Country: Turkey / others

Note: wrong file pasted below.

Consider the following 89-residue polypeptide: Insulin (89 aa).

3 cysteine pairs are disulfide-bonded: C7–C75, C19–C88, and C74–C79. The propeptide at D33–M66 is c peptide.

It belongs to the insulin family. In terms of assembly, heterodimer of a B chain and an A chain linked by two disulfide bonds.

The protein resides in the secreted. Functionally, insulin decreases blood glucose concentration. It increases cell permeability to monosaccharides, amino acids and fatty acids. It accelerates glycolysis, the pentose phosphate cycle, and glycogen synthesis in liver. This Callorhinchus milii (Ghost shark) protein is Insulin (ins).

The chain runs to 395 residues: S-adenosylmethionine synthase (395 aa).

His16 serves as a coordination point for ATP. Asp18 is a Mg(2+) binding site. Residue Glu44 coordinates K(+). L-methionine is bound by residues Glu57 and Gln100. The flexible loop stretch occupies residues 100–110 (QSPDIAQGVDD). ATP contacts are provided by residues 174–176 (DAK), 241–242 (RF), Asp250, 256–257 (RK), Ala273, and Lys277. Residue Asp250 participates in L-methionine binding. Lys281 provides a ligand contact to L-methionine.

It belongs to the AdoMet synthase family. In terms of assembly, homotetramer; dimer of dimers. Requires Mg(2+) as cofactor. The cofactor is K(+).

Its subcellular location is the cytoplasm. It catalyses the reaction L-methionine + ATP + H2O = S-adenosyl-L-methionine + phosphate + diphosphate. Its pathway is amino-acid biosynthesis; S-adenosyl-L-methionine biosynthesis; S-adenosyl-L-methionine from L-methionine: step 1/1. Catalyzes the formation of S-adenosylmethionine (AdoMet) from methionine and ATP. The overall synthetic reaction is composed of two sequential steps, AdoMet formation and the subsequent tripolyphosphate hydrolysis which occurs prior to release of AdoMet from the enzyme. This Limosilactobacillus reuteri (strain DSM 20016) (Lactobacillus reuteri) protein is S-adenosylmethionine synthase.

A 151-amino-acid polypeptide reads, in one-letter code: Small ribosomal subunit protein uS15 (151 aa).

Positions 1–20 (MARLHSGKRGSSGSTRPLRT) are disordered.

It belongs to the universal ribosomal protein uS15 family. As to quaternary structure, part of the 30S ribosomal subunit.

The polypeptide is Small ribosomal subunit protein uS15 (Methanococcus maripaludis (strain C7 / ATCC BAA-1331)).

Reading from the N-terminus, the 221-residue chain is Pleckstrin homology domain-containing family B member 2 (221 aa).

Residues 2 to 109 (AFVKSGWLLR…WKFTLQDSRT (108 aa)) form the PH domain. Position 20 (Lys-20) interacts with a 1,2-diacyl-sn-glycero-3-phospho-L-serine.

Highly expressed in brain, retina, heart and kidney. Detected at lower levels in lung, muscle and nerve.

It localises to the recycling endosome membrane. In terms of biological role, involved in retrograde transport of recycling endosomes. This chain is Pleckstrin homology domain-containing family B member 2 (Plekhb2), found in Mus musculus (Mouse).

Movie Review: I can state that “Winter Sleep”, the new masterpiece from acclaimed director Nuri Bilge Ceylan, does the same for modern Turkish cinema, as “A Separation” did for the Iranian one. The film gives us three hours of pure delight cinema, showcasing the life of a cultivated, wealthy man, Aydin (Haluk Bilginer), a former actor who lives in a small isolated Anatolian village, where he also runs a hotel. As he struggles to make his business thrive in harsh winter, he also deals with family problems, since his wife, Nahil (Melisa Sozen), shows no more love for him and tries to recover her confidence again by organizing a fundraising to help schools in need of improvement. She recognizes Aydin as a refined, honest man, but can’t stand him anymore for his vanity, cynical arrogance, and pride. If this wasn’t enough, his idle sister, Necla, criticizes him heavily in his editorial writings for a small local newspaper. At the same time he’s suing two brothers, the tenants of an old house he rents since his father’s time. One of the brothers is a good man, while the other is a depressive ex-con who usually shows an errant behavior. This is a tale about money, morality, love and conscience, words so many times referred during the assertive narrative, which carries so much beauty and pain. Ceylan uses more words in this film, conserving however the penetrating aesthetic style for which we know him, composed by the excellent work of his habitual cinematographer, Gokhan Tiryaki, and occasional moments of contemplation and inner reflection. Palme D’Or at Cannes, “Winter Sleep” hides a ponderous complexity behind its simple images, and so far is my favorite movie of 2014.